State legislation in Arizona that would provide Zillow.com and other home valuation sites with a clear exemption from appraiser licensing requirements passed the state House of Representatives in a 52-3 vote Monday, with five legislators not voting. The legislation, Senate Bill 1291, was earlier considered on April 24 but failed in a 32-22 vote to receive a two-thirds majority.
A legislator had passed a motion for the bill to be reconsidered.
Barrett Marson, a spokesman for Republicans in the state House of Representatives, said that the bill now moves to a conference committee, where a final version of the legislation will be hashed out before it is submitted to the governor for approval. Marson also noted that the conference committee could meet as soon as Wednesday, though the House this week is also working to pass a $10.6 billion state budget.
Appraisal licensing law in Arizona is a hot issue for Zillow and other Web sites that offer home-valuation estimates for consumers, as the governor-appointed Arizona Board of Appraisal has issued two cease-and-desist letters to Zillow in the past year asking Zillow to cease its automated valuations, called Zestimates, for properties in Arizona.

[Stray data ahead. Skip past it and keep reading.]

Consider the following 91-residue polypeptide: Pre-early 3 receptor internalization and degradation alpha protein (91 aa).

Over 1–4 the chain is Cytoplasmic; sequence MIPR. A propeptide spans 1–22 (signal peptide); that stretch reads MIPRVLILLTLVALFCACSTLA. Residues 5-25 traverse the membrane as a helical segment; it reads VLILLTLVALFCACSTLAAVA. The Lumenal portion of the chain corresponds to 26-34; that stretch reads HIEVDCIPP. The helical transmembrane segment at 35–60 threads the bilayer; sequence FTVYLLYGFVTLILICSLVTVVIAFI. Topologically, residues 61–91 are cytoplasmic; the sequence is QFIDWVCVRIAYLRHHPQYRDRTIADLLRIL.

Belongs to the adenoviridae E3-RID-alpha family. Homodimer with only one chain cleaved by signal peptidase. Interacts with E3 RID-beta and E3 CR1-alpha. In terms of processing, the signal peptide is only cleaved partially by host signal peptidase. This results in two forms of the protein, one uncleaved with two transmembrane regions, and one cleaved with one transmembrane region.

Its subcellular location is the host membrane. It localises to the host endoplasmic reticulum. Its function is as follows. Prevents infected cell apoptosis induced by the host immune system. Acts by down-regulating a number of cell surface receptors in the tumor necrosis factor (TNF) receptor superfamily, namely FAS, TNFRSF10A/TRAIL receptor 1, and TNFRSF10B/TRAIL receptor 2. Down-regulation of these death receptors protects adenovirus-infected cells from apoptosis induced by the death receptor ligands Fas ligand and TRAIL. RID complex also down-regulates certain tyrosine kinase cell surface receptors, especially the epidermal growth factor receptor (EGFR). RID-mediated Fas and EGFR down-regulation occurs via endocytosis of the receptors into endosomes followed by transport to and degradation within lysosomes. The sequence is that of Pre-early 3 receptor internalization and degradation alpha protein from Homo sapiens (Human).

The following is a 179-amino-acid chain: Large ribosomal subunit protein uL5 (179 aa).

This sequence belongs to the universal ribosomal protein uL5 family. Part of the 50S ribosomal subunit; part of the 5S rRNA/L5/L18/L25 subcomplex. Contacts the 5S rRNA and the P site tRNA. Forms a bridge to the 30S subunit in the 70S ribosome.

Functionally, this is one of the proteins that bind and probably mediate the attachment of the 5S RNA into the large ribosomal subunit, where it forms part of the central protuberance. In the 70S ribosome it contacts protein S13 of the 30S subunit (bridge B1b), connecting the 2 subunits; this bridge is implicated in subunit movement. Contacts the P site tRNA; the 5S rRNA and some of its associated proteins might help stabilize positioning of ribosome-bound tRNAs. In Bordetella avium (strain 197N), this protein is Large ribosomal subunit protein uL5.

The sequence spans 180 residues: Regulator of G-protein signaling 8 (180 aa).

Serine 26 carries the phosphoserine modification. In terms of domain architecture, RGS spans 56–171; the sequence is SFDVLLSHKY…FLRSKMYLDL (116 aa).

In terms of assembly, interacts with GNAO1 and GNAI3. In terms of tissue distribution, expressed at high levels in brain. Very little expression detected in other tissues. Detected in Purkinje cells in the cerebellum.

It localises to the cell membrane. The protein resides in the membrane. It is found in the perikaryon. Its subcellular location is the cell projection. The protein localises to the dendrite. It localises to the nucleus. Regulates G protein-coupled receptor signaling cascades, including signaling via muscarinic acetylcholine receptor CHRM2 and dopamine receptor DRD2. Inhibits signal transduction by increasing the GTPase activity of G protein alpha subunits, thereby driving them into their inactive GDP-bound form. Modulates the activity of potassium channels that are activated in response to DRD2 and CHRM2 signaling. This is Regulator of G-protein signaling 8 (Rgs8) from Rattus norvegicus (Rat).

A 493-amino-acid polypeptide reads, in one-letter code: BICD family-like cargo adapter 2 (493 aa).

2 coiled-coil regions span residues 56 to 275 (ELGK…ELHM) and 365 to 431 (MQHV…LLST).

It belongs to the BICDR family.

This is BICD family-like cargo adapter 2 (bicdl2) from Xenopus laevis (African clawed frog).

The board has charged that Zillow is violating state licensing laws by offering the Zestimates without an appraiser’s license. But the board has not filed complaints against the numerous other companies that also provide automated online home valuations to consumers.
Zillow officials have maintained that the company is offering a service that does not require an appraiser’s license, and Zillow continues to offer its valuation service in that state. The company carries disclaimers at the site stating that Zestimates are not appraisals and the accuracy of the Zestimates can vary based on available data in a given market area. Some real estate professionals and appraisers have criticized the varying accuracy of Zestimates.